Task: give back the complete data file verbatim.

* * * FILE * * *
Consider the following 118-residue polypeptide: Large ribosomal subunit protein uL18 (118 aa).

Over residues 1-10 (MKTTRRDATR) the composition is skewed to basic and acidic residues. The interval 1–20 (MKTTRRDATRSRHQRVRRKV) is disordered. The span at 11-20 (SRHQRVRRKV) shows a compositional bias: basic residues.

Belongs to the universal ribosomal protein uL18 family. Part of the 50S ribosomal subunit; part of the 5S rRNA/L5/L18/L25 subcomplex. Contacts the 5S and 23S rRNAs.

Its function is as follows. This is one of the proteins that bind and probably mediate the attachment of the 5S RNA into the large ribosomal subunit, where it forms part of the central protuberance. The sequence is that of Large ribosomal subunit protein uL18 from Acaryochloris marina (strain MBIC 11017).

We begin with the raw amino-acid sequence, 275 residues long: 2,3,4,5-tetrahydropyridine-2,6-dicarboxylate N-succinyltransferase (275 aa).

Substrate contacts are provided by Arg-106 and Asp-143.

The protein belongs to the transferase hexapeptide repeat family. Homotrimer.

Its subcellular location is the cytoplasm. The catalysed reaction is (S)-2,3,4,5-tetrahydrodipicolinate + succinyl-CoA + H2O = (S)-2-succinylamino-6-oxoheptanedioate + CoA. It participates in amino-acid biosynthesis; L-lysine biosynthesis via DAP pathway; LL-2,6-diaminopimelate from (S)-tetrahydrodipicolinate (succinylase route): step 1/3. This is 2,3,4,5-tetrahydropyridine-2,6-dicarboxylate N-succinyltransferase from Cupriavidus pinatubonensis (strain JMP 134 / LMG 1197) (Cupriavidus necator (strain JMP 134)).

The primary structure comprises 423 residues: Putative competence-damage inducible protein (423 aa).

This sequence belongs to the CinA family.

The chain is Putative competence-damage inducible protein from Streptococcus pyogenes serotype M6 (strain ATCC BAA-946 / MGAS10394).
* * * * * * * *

Consider the following 118-residue polypeptide: Large ribosomal subunit protein uL18 (118 aa).

Over residues 1-10 (MKTTRRDATR) the composition is skewed to basic and acidic residues. The interval 1–20 (MKTTRRDATRSRHQRVRRKV) is disordered. The span at 11-20 (SRHQRVRRKV) shows a compositional bias: basic residues.

Belongs to the universal ribosomal protein uL18 family. Part of the 50S ribosomal subunit; part of the 5S rRNA/L5/L18/L25 subcomplex. Contacts the 5S and 23S rRNAs.

Its function is as follows. This is one of the proteins that bind and probably mediate the attachment of the 5S RNA into the large ribosomal subunit, where it forms part of the central protuberance. The sequence is that of Large ribosomal subunit protein uL18 from Acaryochloris marina (strain MBIC 11017).

We begin with the raw amino-acid sequence, 275 residues long: 2,3,4,5-tetrahydropyridine-2,6-dicarboxylate N-succinyltransferase (275 aa).

Substrate contacts are provided by Arg-106 and Asp-143.

The protein belongs to the transferase hexapeptide repeat family. Homotrimer.

Its subcellular location is the cytoplasm. The catalysed reaction is (S)-2,3,4,5-tetrahydrodipicolinate + succinyl-CoA + H2O = (S)-2-succinylamino-6-oxoheptanedioate + CoA. It participates in amino-acid biosynthesis; L-lysine biosynthesis via DAP pathway; LL-2,6-diaminopimelate from (S)-tetrahydrodipicolinate (succinylase route): step 1/3. This is 2,3,4,5-tetrahydropyridine-2,6-dicarboxylate N-succinyltransferase from Cupriavidus pinatubonensis (strain JMP 134 / LMG 1197) (Cupriavidus necator (strain JMP 134)).

The primary structure comprises 423 residues: Putative competence-damage inducible protein (423 aa).

This sequence belongs to the CinA family.

The chain is Putative competence-damage inducible protein from Streptococcus pyogenes serotype M6 (strain ATCC BAA-946 / MGAS10394).